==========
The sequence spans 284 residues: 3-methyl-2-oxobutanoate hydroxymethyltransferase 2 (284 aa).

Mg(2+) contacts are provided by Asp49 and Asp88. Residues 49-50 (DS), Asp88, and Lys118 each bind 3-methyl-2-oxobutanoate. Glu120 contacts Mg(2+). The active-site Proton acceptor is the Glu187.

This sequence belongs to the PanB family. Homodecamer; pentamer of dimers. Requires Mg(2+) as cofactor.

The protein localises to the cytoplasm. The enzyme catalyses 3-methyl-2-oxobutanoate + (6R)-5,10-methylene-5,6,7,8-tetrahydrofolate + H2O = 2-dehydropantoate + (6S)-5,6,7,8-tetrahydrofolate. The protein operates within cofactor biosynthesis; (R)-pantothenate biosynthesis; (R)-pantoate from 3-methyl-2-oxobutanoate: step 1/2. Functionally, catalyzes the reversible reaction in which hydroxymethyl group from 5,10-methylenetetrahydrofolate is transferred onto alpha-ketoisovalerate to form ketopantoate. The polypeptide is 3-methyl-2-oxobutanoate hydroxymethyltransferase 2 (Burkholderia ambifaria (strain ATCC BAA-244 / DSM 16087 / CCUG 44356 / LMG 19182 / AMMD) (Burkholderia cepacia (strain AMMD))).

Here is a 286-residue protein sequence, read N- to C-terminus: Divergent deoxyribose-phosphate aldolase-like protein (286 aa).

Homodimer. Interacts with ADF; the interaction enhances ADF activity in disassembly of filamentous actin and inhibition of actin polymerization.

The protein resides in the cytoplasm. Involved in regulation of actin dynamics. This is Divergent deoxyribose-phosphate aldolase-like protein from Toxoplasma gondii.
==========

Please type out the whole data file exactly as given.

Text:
The sequence spans 284 residues: 3-methyl-2-oxobutanoate hydroxymethyltransferase 2 (284 aa).

Mg(2+) contacts are provided by Asp49 and Asp88. Residues 49-50 (DS), Asp88, and Lys118 each bind 3-methyl-2-oxobutanoate. Glu120 contacts Mg(2+). The active-site Proton acceptor is the Glu187.

This sequence belongs to the PanB family. Homodecamer; pentamer of dimers. Requires Mg(2+) as cofactor.

The protein localises to the cytoplasm. The enzyme catalyses 3-methyl-2-oxobutanoate + (6R)-5,10-methylene-5,6,7,8-tetrahydrofolate + H2O = 2-dehydropantoate + (6S)-5,6,7,8-tetrahydrofolate. The protein operates within cofactor biosynthesis; (R)-pantothenate biosynthesis; (R)-pantoate from 3-methyl-2-oxobutanoate: step 1/2. Functionally, catalyzes the reversible reaction in which hydroxymethyl group from 5,10-methylenetetrahydrofolate is transferred onto alpha-ketoisovalerate to form ketopantoate. The polypeptide is 3-methyl-2-oxobutanoate hydroxymethyltransferase 2 (Burkholderia ambifaria (strain ATCC BAA-244 / DSM 16087 / CCUG 44356 / LMG 19182 / AMMD) (Burkholderia cepacia (strain AMMD))).

Here is a 286-residue protein sequence, read N- to C-terminus: Divergent deoxyribose-phosphate aldolase-like protein (286 aa).

Homodimer. Interacts with ADF; the interaction enhances ADF activity in disassembly of filamentous actin and inhibition of actin polymerization.

The protein resides in the cytoplasm. Involved in regulation of actin dynamics. This is Divergent deoxyribose-phosphate aldolase-like protein from Toxoplasma gondii.